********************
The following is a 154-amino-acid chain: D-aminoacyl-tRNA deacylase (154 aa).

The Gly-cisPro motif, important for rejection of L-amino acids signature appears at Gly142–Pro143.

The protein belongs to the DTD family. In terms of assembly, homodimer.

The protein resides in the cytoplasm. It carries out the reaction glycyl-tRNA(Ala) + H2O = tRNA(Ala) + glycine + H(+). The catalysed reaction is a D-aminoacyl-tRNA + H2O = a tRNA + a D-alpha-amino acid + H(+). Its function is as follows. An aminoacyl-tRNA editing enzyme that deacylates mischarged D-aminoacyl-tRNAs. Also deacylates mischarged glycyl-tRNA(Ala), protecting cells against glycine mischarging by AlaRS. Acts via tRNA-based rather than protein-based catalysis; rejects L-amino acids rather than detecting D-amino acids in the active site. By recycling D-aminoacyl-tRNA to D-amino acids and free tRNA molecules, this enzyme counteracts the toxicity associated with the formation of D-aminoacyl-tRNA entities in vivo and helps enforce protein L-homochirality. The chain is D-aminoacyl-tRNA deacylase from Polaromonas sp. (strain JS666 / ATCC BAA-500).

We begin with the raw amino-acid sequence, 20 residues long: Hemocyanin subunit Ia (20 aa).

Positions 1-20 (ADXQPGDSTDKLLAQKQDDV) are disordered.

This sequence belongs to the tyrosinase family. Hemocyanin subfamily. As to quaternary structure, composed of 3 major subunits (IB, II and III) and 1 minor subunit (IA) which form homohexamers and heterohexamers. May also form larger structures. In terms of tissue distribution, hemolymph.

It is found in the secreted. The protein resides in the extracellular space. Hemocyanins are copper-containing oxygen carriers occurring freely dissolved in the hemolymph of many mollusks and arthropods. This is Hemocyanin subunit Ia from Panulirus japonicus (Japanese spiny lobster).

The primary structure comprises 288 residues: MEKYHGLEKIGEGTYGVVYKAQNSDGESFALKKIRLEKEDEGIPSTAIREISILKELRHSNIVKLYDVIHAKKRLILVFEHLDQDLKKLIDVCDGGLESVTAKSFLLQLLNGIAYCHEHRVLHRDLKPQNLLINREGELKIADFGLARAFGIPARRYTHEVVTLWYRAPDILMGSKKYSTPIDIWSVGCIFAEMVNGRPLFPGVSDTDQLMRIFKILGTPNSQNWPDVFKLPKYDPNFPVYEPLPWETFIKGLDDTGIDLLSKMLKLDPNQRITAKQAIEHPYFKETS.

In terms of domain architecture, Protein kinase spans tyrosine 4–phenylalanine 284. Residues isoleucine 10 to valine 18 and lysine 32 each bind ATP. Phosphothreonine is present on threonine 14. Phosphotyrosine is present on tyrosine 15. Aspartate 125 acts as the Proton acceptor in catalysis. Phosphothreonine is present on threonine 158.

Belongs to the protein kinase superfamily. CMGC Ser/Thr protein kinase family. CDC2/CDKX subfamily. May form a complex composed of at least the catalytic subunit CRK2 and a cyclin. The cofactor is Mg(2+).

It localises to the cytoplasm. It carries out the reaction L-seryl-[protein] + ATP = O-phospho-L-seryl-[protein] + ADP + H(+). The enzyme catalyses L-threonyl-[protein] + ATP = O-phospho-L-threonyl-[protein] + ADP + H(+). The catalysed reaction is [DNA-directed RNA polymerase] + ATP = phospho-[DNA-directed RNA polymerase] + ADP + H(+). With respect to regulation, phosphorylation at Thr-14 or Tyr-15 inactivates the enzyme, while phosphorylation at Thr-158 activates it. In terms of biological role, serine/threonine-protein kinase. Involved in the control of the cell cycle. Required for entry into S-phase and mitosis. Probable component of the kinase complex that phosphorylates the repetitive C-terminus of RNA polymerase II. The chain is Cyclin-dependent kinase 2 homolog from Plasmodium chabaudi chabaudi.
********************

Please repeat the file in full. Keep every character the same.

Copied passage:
The following is a 154-amino-acid chain: D-aminoacyl-tRNA deacylase (154 aa).

The Gly-cisPro motif, important for rejection of L-amino acids signature appears at Gly142–Pro143.

The protein belongs to the DTD family. In terms of assembly, homodimer.

The protein resides in the cytoplasm. It carries out the reaction glycyl-tRNA(Ala) + H2O = tRNA(Ala) + glycine + H(+). The catalysed reaction is a D-aminoacyl-tRNA + H2O = a tRNA + a D-alpha-amino acid + H(+). Its function is as follows. An aminoacyl-tRNA editing enzyme that deacylates mischarged D-aminoacyl-tRNAs. Also deacylates mischarged glycyl-tRNA(Ala), protecting cells against glycine mischarging by AlaRS. Acts via tRNA-based rather than protein-based catalysis; rejects L-amino acids rather than detecting D-amino acids in the active site. By recycling D-aminoacyl-tRNA to D-amino acids and free tRNA molecules, this enzyme counteracts the toxicity associated with the formation of D-aminoacyl-tRNA entities in vivo and helps enforce protein L-homochirality. The chain is D-aminoacyl-tRNA deacylase from Polaromonas sp. (strain JS666 / ATCC BAA-500).

We begin with the raw amino-acid sequence, 20 residues long: Hemocyanin subunit Ia (20 aa).

Positions 1-20 (ADXQPGDSTDKLLAQKQDDV) are disordered.

This sequence belongs to the tyrosinase family. Hemocyanin subfamily. As to quaternary structure, composed of 3 major subunits (IB, II and III) and 1 minor subunit (IA) which form homohexamers and heterohexamers. May also form larger structures. In terms of tissue distribution, hemolymph.

It is found in the secreted. The protein resides in the extracellular space. Hemocyanins are copper-containing oxygen carriers occurring freely dissolved in the hemolymph of many mollusks and arthropods. This is Hemocyanin subunit Ia from Panulirus japonicus (Japanese spiny lobster).

The primary structure comprises 288 residues: MEKYHGLEKIGEGTYGVVYKAQNSDGESFALKKIRLEKEDEGIPSTAIREISILKELRHSNIVKLYDVIHAKKRLILVFEHLDQDLKKLIDVCDGGLESVTAKSFLLQLLNGIAYCHEHRVLHRDLKPQNLLINREGELKIADFGLARAFGIPARRYTHEVVTLWYRAPDILMGSKKYSTPIDIWSVGCIFAEMVNGRPLFPGVSDTDQLMRIFKILGTPNSQNWPDVFKLPKYDPNFPVYEPLPWETFIKGLDDTGIDLLSKMLKLDPNQRITAKQAIEHPYFKETS.

In terms of domain architecture, Protein kinase spans tyrosine 4–phenylalanine 284. Residues isoleucine 10 to valine 18 and lysine 32 each bind ATP. Phosphothreonine is present on threonine 14. Phosphotyrosine is present on tyrosine 15. Aspartate 125 acts as the Proton acceptor in catalysis. Phosphothreonine is present on threonine 158.

Belongs to the protein kinase superfamily. CMGC Ser/Thr protein kinase family. CDC2/CDKX subfamily. May form a complex composed of at least the catalytic subunit CRK2 and a cyclin. The cofactor is Mg(2+).

It localises to the cytoplasm. It carries out the reaction L-seryl-[protein] + ATP = O-phospho-L-seryl-[protein] + ADP + H(+). The enzyme catalyses L-threonyl-[protein] + ATP = O-phospho-L-threonyl-[protein] + ADP + H(+). The catalysed reaction is [DNA-directed RNA polymerase] + ATP = phospho-[DNA-directed RNA polymerase] + ADP + H(+). With respect to regulation, phosphorylation at Thr-14 or Tyr-15 inactivates the enzyme, while phosphorylation at Thr-158 activates it. In terms of biological role, serine/threonine-protein kinase. Involved in the control of the cell cycle. Required for entry into S-phase and mitosis. Probable component of the kinase complex that phosphorylates the repetitive C-terminus of RNA polymerase II. The chain is Cyclin-dependent kinase 2 homolog from Plasmodium chabaudi chabaudi.